Our next stop along the way was Cawdor Castle. This would prove to be a little more on the light side of our travel today. This is a privately owned castle and we did pay the admission there. We ate at the restaurant inside, which was good, but I wouldn't recommend it to anyone on a budget. We ate the least expensive thing we could. The food was good, but the prices were, well, pricey.

I bought a lambswool shawl - the softest thing I've ever touched! I love that thing! We took the self-guided tour and saw some really wonderful rooms. They wouldn't let me take photos (I would always ask first) so we just use the guidebook for memories on this one. I went to the gardens where I found a maze. I didn't get to go through it, though - they'd closed it down due to people messing it up so it could grow back. It was my idea of a castle and people still live there, so its very well taken care of. There were highland cattle in a fenced area (the first ones we saw and the only ones we saw in a fence!). It was very relaxing and very beautiful.

We headed back toward Inverness and stopped for petrol. We also loaded up on dairy milk bars and Pringles! Driving along Loch Ness again, we came upon the Nessie Exhibit. Although we'd seen Nessie two days before, we decided not to go through the exhibition but did hit the gift shop. I had to get some stuff for the kids there (at the time they were 9, 5, and the twins were 3).

We found the most amazing scenery on our drive. We decided to take an alternate route to Skye and go through Fort Augustus and Invergarry. In Fort Augustus, we saw that we were in a traffic jam! Oh no, not here...not in Scotland! Well, after we found out why, we didn't mind that much. We noticed the bridge in front of us went up - a little on the odd side. Then we saw what was going on. A sail boat crossed the road. All we could see was the sails and masts of the boat; it was through through a little area to bypass a longer way around. We got it on video as the second boat went through. This kind of traffic, I can handle!

We drove on to Invergarry and as we got closer we noticed we didn't know where we were going! There wasn't a map to the bridge of the seven heads we were looking for. So we turned around a couple of times and I noticed there were several cars behind me. I pulled over to let them pass. Cathy counted 25 cars behind me. I know they were cussin' me as they drove by. I didn't hear a single horn nor did I see a single "one finger wave" ... at least they're polite!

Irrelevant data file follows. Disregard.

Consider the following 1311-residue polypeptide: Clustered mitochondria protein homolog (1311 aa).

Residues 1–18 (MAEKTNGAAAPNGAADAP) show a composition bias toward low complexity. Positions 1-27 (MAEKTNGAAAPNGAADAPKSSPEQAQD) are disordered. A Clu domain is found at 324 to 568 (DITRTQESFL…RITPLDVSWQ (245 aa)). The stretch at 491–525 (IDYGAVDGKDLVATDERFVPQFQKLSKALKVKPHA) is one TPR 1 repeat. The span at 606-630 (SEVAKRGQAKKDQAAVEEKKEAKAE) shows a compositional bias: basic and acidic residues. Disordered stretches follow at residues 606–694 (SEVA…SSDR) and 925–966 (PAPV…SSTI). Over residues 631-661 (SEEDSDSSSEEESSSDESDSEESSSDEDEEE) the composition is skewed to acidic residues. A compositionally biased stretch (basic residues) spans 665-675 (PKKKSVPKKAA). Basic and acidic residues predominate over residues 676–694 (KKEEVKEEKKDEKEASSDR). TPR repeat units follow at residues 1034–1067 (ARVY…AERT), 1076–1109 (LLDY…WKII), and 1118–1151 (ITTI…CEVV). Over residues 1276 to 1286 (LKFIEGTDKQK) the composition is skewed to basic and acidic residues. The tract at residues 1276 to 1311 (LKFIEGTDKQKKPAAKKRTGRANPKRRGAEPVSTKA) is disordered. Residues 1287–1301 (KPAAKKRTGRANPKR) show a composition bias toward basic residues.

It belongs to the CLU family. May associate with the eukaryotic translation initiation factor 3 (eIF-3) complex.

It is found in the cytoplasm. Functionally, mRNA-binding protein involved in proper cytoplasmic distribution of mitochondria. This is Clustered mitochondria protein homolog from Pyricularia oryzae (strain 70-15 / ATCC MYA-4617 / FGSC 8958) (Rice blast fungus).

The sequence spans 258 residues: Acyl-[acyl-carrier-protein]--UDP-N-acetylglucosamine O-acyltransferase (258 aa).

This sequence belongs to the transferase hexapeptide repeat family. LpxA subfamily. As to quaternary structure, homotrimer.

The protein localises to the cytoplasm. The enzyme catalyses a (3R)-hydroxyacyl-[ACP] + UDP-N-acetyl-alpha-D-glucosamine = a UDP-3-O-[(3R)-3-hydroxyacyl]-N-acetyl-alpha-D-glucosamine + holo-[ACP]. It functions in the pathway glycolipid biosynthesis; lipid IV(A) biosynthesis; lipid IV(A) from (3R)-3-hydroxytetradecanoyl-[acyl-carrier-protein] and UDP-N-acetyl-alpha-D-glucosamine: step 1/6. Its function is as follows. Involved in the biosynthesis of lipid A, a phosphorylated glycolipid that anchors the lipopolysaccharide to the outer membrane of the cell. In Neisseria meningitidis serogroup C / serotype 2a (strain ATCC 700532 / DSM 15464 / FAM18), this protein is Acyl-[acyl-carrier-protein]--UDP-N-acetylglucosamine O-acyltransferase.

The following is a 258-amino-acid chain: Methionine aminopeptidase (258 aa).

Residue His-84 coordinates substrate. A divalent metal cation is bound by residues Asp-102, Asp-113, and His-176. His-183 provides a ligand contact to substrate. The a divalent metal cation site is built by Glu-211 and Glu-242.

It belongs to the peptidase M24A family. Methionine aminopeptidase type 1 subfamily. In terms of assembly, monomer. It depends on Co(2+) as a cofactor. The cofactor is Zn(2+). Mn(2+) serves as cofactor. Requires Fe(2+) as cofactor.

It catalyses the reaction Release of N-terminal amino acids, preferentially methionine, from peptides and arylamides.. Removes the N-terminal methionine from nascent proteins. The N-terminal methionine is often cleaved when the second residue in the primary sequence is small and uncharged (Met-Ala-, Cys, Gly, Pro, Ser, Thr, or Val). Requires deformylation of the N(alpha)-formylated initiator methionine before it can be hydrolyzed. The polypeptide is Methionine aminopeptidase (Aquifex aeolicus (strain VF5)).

As we looked for this bridge, we went to a hotel to ask directions. There weren't any petrol stations around to stop so we opted for the hotel instead. We turned the corner to drive up to the hotel (a little dirt road) and just around this bend, out jumped a castle! It was striking and majestic. It was well ... I don't think there are any words to describe it.

Cathy's fingernails somehow ended up in my arm and she said, "Do you see that? Do you see that??" How could I not? We had to pull over. I think if I hadn't pulled over, Cathy would have jumped out of the car window! It was fenced off by two ten foot tall chain-link fences and signs were posted all around it that it was dangerous and that if you entered you did at your own peril. Peril! We wanted to get to it so badly! There wasn't much of it left standing, but enough to know that this was some castle in its day.

On the video, you can hear Cathy's voice saying, "Robin won't let me to it, I can't believe she won't let me touch it!" Well, if she felt like she could've made it over those two ten foot fences then I would've let her go. But she didn't. And neither did I. We just looked at it like a diamond behind glass that you long to lay your hands on but cannot. It was wondrous. Like something in a dream. I'm glad it wasn't.

We made it to the hotel and asked directions to the bridge and got them, we just hadn't driven far enough yet. So we drove back by the castle again - this time very, very slowly.

When we got to the bridge, we pulled the car over and saw the statue. Sometime in times long ago, a man was robbed by these seven brothers. He sent a group of his men after them and they were brought to him. He promptly removed their heads and hung them from the bridge nearby. This was a warning to others not to commit a similar thievery. There is a statue erected nearby and it depicts the seven heads and the story engraved in different languages on its base.